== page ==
What is the difference between Float, int, Double, Long, Short? I know its a dumb question, but i need to know the format that the number will be displayed. I do know that an int is an integer i.e. 5; and that Float has a decimal point i.e. 15.37; but what about the other?
Pete<br />"Reality is an illusion <br />brought on by a lack of <br />drink, drugs and smut"
Originally posted by Peter Phung: What is the difference between Float, int, Double, Long, Short?
Well, a quick answer is that, when you output a double, it will look a lot like a float (only with more decimal places) and a long and a short will look like an int. However, the terminology you're using is somewhat incorrect. Remember, Java is case sensitive. Float is different from float. A float is a Java primitive and a Float is an object that encapsulaates a float primitive. This is one of the "wrapper" classes. There is a wrapper class available for every one of the 8 primitive types and void. For the most part, the wrapper classes have the same names as the primitives they wrap, except that they have a capital first letter. For example, the wrapper for a float primitive is a Float object. The exceptions to this rule are the wrapper for an int primitive, which is an Integer object, and the wrapper for a char primitive, which is a Character object. Be sure to check out the API for all sorts of good information on these wrapper classes. I hope that helps, Corey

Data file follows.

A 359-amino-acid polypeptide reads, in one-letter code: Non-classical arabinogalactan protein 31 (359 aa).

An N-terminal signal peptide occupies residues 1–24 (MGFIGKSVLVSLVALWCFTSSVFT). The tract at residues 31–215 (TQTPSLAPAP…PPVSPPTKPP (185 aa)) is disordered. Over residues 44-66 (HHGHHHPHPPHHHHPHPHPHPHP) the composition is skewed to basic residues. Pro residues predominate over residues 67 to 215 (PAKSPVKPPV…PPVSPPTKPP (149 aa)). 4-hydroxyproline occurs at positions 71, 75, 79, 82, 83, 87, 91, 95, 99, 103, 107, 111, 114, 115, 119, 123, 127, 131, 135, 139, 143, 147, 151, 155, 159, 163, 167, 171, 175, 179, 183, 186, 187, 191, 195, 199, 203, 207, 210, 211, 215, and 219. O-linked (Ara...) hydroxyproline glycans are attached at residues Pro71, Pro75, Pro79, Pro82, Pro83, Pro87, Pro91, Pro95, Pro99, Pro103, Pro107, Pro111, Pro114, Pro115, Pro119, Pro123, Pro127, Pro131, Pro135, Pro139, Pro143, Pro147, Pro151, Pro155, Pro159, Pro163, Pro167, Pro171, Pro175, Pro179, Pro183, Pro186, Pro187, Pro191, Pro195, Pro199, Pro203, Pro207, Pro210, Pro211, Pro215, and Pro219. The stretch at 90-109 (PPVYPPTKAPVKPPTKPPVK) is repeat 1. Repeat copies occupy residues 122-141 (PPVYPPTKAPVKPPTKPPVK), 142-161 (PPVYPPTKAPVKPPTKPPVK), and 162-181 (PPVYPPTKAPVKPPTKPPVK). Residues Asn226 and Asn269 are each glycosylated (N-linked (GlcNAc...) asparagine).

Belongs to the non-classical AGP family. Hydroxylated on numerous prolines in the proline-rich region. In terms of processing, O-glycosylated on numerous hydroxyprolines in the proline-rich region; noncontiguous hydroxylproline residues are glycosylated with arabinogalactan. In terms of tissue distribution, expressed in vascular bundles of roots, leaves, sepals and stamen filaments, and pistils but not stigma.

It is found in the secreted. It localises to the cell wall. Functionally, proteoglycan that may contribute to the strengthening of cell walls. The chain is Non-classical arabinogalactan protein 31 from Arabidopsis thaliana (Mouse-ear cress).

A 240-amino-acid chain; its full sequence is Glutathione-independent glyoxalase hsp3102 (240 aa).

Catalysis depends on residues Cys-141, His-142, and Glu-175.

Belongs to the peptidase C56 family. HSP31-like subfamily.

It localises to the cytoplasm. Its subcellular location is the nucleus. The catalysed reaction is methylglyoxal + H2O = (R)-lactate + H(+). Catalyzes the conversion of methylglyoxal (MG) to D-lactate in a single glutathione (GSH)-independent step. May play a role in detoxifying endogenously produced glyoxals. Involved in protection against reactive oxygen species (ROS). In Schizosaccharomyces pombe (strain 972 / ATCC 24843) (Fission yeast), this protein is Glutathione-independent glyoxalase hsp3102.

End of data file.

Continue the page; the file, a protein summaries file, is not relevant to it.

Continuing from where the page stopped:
Numberical literals without a decimal point are assumed to be ints. Numberical literals with a decimal point are assumed to be doubles. To force a numerical literal to long, end it with an L (e.g. 100L). to force a numerical literal to a float, end it with an F (e.g. 100.0F). - Mike
Int is invalid Most of the wrapper classes follow the naming convention of "primitive name starting with a capital". Eg: primitive/wrapper class boolean/Boolean byte/Byte short/Short long/Long float/Float double/Double The two exceptions are integers and characters which are: int/Integer char/Character Regards, Matt